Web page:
It’s a Wonderful Life as an Easter Story

It's a Wonderful Life screenshot - RKO Radio Pictures, Public domain via Wikimedia Commons

Every Christmas season, we have many opportunities to watch the Christmas classics, one of the most popular of which is the 1946 movie, It’s a Wonderful Life, with James Stewart and Donna Reed. While that heart-warming story is indeed suitable for Christmas, I can’t help but think that it is even more appropriate for Easter!

Think about it: Easter is the celebration of the Resurrection of Jesus Christ—a celebration of the transformation of suffering and death into an experience of new life. In It’s a Wonderful Life, George Bailey endures what for him is an overwhelming amount of suffering following the misplacement of funds from the family Building and Loan. Finding himself at the end of his rope, George wishes he had never been born. His guardian angel, Clarence, grants him that wish, which, in essence, is an experience of death for George. After spending time “entombed” in a world in which he is shown his true gifts and the impact he has had on people around him, George comes to a moment of conversion in which he pleads, “I wanna live again! I wanna live again!”

George, of course, is granted new life—an opportunity to return to his home, family, business, and friends with a new outlook, a new heart, and a new way of seeing life.

Most Christmas stories—from Charles Dickens’s A Christmas Carol to Dr. Seuss’s How the Grinch Stole Christmas—are about someone dying to his or her old self and rising again to a new life. Perhaps these stories are popular at Christmastime because the new life of a baby is more palatable (and less threatening) than the new life of a crucified man who is now risen! And yet, each of us—like George Bailey, Ebenezer Scrooge, and the Grinch—is called to die to our old self (where sin too often reigns) and live anew, under the reign of the Risen Christ.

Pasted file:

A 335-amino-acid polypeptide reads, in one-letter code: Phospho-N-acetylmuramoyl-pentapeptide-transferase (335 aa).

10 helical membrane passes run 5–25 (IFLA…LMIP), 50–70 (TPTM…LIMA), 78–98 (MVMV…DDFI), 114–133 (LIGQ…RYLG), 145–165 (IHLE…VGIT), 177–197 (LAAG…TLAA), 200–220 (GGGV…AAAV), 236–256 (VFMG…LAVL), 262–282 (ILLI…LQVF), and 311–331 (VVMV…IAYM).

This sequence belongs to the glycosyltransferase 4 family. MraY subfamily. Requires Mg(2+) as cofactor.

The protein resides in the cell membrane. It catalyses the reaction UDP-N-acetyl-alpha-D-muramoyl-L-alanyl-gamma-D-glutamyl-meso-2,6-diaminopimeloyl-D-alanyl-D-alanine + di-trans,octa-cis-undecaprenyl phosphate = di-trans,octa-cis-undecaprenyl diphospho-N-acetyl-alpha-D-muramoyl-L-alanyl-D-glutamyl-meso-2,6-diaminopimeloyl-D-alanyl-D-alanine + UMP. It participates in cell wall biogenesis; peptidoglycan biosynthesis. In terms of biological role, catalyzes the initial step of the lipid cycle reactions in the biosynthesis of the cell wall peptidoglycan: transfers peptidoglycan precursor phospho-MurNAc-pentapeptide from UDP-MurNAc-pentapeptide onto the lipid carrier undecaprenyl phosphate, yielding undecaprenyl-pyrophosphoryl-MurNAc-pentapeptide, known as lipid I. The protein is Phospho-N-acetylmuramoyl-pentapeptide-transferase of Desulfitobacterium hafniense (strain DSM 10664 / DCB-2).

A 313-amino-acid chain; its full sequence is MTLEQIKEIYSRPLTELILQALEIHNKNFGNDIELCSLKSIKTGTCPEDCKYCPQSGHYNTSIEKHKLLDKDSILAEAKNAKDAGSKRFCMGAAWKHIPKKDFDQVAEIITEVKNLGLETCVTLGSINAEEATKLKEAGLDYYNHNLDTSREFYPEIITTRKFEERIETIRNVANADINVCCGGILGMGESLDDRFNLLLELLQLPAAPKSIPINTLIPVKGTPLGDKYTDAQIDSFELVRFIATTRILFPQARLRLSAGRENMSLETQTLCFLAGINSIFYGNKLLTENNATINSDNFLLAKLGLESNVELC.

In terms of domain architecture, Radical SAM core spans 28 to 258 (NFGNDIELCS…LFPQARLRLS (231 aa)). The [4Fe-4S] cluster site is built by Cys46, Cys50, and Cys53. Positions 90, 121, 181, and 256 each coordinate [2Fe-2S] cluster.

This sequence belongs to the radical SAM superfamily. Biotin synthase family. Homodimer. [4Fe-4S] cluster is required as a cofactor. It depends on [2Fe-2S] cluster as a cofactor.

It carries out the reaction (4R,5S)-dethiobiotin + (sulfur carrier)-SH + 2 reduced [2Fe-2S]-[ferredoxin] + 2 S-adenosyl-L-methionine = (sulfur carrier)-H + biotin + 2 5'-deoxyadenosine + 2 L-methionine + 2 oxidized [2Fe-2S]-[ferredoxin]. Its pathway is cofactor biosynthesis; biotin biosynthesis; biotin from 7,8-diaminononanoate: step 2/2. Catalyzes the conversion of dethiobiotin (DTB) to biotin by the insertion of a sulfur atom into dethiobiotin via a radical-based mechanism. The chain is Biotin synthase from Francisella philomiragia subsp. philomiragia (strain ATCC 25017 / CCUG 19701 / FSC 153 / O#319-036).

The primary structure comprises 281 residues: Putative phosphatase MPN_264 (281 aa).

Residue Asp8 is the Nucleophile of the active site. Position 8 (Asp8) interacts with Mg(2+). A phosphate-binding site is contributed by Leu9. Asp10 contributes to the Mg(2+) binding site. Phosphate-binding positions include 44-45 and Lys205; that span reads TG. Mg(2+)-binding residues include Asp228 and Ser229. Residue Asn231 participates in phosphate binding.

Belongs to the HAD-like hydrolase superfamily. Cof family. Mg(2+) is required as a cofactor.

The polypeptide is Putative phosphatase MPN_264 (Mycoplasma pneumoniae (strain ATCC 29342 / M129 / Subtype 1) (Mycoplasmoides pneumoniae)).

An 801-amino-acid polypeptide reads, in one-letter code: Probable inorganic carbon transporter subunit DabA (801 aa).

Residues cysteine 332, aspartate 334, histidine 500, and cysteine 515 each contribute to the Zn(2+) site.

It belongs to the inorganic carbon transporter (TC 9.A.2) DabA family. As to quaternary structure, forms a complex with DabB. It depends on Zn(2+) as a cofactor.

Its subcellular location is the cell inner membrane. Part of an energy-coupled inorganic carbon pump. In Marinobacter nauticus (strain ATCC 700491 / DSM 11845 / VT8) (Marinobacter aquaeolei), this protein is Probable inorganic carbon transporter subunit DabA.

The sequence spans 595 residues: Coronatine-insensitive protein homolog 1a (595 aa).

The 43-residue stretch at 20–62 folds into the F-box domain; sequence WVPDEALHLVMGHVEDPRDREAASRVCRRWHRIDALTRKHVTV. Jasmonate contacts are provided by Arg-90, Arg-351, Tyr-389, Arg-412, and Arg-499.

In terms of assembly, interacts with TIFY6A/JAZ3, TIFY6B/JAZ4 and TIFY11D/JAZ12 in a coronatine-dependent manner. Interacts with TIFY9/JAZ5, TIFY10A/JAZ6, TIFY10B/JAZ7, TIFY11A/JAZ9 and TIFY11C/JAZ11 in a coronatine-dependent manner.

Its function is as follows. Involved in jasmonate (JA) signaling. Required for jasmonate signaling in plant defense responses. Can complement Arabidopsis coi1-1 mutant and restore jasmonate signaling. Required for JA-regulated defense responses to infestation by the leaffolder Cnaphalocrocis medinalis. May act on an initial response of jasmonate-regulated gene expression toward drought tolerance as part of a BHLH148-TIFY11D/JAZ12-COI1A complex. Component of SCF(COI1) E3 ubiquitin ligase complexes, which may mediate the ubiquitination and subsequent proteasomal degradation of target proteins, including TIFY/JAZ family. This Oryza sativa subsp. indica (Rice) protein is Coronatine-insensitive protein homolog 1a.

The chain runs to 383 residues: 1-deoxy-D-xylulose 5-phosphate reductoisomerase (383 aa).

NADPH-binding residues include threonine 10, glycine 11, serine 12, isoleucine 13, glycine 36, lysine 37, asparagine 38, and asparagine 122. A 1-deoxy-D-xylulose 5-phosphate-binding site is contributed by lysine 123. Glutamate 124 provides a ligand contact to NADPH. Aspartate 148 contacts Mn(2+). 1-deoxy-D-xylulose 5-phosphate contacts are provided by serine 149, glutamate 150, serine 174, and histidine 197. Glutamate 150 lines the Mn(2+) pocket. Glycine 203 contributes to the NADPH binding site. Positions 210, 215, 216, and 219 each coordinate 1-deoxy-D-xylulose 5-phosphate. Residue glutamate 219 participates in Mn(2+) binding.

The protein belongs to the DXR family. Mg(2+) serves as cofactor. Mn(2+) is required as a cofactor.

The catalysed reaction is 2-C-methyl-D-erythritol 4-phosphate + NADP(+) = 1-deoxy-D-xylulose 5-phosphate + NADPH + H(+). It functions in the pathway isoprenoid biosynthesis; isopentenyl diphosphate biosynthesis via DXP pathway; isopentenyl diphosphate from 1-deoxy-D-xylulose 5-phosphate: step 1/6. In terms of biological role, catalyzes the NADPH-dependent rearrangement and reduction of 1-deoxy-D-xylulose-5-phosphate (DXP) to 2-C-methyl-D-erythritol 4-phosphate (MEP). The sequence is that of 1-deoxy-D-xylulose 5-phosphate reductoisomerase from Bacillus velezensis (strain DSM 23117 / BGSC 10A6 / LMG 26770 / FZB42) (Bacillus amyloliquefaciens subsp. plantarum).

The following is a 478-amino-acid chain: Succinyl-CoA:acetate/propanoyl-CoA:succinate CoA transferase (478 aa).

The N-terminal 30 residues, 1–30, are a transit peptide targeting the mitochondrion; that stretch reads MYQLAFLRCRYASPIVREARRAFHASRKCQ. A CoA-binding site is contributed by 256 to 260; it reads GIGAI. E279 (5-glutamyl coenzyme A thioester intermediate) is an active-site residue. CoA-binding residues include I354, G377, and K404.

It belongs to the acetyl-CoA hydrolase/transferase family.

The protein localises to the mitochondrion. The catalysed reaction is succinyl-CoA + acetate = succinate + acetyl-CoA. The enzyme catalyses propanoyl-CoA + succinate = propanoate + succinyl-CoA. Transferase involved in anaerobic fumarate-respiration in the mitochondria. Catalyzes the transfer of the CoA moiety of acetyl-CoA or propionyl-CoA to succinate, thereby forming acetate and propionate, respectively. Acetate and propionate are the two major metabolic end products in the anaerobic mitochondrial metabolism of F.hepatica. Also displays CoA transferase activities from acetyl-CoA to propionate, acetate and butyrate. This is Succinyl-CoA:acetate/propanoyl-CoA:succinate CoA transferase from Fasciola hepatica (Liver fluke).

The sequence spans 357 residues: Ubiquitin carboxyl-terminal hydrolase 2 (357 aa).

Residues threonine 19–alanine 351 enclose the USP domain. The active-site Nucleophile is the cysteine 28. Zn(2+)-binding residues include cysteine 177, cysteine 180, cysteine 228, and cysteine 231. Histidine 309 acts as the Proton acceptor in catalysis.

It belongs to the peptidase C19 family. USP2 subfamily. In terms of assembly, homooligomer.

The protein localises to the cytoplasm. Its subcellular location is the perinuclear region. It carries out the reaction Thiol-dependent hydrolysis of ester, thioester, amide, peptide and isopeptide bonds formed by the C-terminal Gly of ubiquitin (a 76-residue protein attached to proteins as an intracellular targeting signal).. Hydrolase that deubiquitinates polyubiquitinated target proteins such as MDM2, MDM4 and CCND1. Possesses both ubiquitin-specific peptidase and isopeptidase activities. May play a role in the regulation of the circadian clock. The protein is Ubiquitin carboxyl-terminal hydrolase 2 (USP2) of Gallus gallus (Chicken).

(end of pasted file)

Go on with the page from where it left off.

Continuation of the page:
Let’s not forget that the reason we celebrate Christmas in the first place is because the story that began in Bethlehem reaches its climax just outside of Jerusalem on that first Easter Sunday. Jesus entered into the flesh on Christmas but, even more startling, he chose to “re-enter” the flesh of humanity on Easter, even after being rejected by human beings. That’s the kind of love that changes lives!

Image: RKO Radio Pictures, public domain via Wikimedia Commons

About Joe Paprocki 2742 Articles
Joe Paprocki, DMin, is National Consultant for Faith Formation at Loyola Press, where, in addition to his traveling/speaking responsibilities, he works on the development team for faith formation curriculum resources including Finding God: Our Response to God’s Gifts and God’s Gift: Reconciliation and Eucharist. Joe has more than 35 years of experience in ministry and has presented keynotes, presentations, and workshops in more than 100 dioceses in North America. Joe is a frequent presenter at national conferences including the Los Angeles Religious Education Congress, the Mid-Atlantic Congress, and the National Conference for Catechetical Leadership. He is the author of numerous books, including the best seller The Catechist’s Toolbox, A Church on the Move, Under the Influence of Jesus, and Called to Be Catholic—a bilingual, foundational supplemental program that helps young people know their faith and grow in their relationship with God. Joe is also the series editor for the Effective Catechetical Leader and blogs about his experiences in faith formation at

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